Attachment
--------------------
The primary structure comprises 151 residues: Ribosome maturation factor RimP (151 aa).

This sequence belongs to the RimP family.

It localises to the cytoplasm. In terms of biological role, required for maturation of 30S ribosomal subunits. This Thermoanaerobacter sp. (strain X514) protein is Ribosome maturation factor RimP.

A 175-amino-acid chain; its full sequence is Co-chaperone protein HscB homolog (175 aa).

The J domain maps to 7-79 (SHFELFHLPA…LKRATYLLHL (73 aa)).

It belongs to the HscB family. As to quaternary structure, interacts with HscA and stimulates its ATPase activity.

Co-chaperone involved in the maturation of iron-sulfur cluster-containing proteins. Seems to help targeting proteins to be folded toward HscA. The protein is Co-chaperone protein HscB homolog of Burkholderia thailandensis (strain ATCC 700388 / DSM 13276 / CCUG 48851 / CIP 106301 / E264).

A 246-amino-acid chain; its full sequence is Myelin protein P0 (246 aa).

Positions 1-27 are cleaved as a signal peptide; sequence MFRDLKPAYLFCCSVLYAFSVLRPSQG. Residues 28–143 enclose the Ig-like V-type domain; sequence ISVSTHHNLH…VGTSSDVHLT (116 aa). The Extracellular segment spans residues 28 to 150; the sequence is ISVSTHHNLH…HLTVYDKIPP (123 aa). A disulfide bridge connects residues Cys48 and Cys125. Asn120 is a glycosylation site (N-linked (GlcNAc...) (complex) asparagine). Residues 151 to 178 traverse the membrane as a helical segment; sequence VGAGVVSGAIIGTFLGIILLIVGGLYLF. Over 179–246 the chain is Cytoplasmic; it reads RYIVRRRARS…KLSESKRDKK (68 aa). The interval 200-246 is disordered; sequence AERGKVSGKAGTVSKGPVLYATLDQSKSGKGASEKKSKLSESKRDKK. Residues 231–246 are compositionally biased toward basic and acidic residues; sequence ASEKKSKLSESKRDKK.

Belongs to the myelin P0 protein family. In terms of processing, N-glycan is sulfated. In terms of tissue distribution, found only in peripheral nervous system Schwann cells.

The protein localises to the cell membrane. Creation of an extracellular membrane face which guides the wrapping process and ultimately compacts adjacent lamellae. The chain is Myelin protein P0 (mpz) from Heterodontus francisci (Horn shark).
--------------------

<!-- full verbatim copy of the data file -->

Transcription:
The primary structure comprises 151 residues: Ribosome maturation factor RimP (151 aa).

This sequence belongs to the RimP family.

It localises to the cytoplasm. In terms of biological role, required for maturation of 30S ribosomal subunits. This Thermoanaerobacter sp. (strain X514) protein is Ribosome maturation factor RimP.

A 175-amino-acid chain; its full sequence is Co-chaperone protein HscB homolog (175 aa).

The J domain maps to 7-79 (SHFELFHLPA…LKRATYLLHL (73 aa)).

It belongs to the HscB family. As to quaternary structure, interacts with HscA and stimulates its ATPase activity.

Co-chaperone involved in the maturation of iron-sulfur cluster-containing proteins. Seems to help targeting proteins to be folded toward HscA. The protein is Co-chaperone protein HscB homolog of Burkholderia thailandensis (strain ATCC 700388 / DSM 13276 / CCUG 48851 / CIP 106301 / E264).

A 246-amino-acid chain; its full sequence is Myelin protein P0 (246 aa).

Positions 1-27 are cleaved as a signal peptide; sequence MFRDLKPAYLFCCSVLYAFSVLRPSQG. Residues 28–143 enclose the Ig-like V-type domain; sequence ISVSTHHNLH…VGTSSDVHLT (116 aa). The Extracellular segment spans residues 28 to 150; the sequence is ISVSTHHNLH…HLTVYDKIPP (123 aa). A disulfide bridge connects residues Cys48 and Cys125. Asn120 is a glycosylation site (N-linked (GlcNAc...) (complex) asparagine). Residues 151 to 178 traverse the membrane as a helical segment; sequence VGAGVVSGAIIGTFLGIILLIVGGLYLF. Over 179–246 the chain is Cytoplasmic; it reads RYIVRRRARS…KLSESKRDKK (68 aa). The interval 200-246 is disordered; sequence AERGKVSGKAGTVSKGPVLYATLDQSKSGKGASEKKSKLSESKRDKK. Residues 231–246 are compositionally biased toward basic and acidic residues; sequence ASEKKSKLSESKRDKK.

Belongs to the myelin P0 protein family. In terms of processing, N-glycan is sulfated. In terms of tissue distribution, found only in peripheral nervous system Schwann cells.

The protein localises to the cell membrane. Creation of an extracellular membrane face which guides the wrapping process and ultimately compacts adjacent lamellae. The chain is Myelin protein P0 (mpz) from Heterodontus francisci (Horn shark).